Development of the Oxford Knee
The Oxford knee was originally designed by John Goodfellow, a Surgeon, and John O'Connor, an Engineer, and was first implanted in 1976. Initially there was appreciable interest in the Oxford Knee. However when I joint the team in 1994, after John Goodfellow retired, its usage had decreased and only a few were being implanted. We redesigned the knee so it could be used for a wider range of patients and, more importantly, developed a new instrumentation system with which it could be accurately implanted through a small incision. This resulted in a faster recovery, improved function and the numbers implanted steadily increased.
As the operation was still difficult to perform, particularly by surgeons doing small numbers, we developed new techniques and instruments. This took more than five years as each modification had to be assessed clinical and if necessary further improved. When the new system, known as Microplasty, was introduced the operation became much more reliable. We have experimented with various computer and robotic assisted systems and have found that Mircoplasty is better.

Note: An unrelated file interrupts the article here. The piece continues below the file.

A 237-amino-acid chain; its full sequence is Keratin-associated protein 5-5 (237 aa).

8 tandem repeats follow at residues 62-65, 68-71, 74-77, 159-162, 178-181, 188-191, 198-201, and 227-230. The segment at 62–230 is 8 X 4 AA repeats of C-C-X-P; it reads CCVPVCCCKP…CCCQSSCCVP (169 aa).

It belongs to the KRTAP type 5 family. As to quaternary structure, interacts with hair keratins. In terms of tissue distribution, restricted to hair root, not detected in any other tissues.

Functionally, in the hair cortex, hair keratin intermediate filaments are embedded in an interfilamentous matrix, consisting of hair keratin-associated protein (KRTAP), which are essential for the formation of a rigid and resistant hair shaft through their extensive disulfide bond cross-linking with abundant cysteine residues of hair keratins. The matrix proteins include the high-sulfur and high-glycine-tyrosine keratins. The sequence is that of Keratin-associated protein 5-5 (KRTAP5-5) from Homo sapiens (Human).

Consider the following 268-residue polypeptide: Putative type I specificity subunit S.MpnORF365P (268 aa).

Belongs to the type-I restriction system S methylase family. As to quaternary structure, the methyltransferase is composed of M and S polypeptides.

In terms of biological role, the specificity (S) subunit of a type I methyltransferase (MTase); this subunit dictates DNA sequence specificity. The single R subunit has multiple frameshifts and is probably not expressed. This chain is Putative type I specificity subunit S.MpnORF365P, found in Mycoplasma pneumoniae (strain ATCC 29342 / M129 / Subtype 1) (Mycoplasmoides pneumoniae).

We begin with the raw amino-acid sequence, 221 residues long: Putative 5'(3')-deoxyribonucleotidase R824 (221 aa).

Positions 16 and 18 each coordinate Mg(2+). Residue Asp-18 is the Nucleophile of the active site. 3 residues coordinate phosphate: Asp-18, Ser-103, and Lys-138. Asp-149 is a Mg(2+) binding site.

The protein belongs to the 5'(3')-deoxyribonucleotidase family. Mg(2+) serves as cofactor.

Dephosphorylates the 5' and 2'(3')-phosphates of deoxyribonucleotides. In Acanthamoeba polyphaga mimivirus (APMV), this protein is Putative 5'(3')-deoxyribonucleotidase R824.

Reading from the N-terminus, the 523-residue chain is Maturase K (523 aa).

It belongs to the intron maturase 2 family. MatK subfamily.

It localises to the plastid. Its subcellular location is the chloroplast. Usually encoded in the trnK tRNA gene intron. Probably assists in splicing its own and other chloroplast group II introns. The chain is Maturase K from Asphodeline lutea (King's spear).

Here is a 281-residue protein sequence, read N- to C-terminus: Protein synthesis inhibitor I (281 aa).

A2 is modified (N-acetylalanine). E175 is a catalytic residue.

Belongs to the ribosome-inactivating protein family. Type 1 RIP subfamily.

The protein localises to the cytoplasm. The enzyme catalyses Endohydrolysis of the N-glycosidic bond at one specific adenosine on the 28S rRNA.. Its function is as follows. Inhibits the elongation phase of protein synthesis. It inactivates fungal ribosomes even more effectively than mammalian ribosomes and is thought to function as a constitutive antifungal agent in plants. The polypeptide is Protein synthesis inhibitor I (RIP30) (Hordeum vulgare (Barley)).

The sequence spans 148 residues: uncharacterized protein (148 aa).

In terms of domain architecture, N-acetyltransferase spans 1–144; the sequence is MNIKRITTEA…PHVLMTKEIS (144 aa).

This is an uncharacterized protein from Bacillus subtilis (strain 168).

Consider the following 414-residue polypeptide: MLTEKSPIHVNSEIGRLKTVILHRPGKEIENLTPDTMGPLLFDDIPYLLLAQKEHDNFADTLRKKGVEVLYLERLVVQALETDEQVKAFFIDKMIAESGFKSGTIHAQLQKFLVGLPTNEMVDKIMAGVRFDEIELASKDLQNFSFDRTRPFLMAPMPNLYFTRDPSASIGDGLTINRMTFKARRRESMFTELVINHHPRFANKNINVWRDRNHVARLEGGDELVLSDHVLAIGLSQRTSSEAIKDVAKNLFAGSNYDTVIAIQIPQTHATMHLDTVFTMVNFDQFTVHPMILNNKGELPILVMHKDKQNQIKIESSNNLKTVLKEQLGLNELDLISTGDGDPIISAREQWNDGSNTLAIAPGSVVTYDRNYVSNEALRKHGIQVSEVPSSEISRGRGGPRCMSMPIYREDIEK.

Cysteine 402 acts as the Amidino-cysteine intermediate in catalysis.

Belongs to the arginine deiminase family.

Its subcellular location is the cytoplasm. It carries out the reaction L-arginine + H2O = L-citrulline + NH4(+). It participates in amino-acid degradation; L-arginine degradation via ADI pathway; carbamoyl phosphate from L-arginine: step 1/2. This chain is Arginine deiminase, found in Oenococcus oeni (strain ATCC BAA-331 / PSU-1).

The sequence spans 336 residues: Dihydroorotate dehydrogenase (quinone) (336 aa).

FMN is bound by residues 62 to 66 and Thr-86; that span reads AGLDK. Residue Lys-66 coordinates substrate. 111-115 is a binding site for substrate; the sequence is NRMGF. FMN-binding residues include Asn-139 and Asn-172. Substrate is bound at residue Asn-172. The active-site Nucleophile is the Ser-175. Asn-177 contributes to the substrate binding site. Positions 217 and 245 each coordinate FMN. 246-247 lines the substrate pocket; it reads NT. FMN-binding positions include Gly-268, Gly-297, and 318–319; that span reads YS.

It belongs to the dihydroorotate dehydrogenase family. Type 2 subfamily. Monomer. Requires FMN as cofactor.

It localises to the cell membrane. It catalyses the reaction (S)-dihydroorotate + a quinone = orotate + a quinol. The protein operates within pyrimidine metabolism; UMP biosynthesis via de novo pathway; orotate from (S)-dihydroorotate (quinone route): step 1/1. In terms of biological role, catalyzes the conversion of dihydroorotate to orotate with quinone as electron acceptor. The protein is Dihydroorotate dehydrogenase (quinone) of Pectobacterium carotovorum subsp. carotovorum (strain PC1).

Initially the Oxford knee was attached to bone with bone cement. Although this is usually very reliable the fixation can fail. We therefore develop a cementless version which has a porous coating into which bone can grow resulting in firm and hopefully permanent fixation. Before this device was generally used it was carefully assessed it and found that it had better results than the cemented knee. National data now show it is now the most commonly used and best performing partial knee replacement.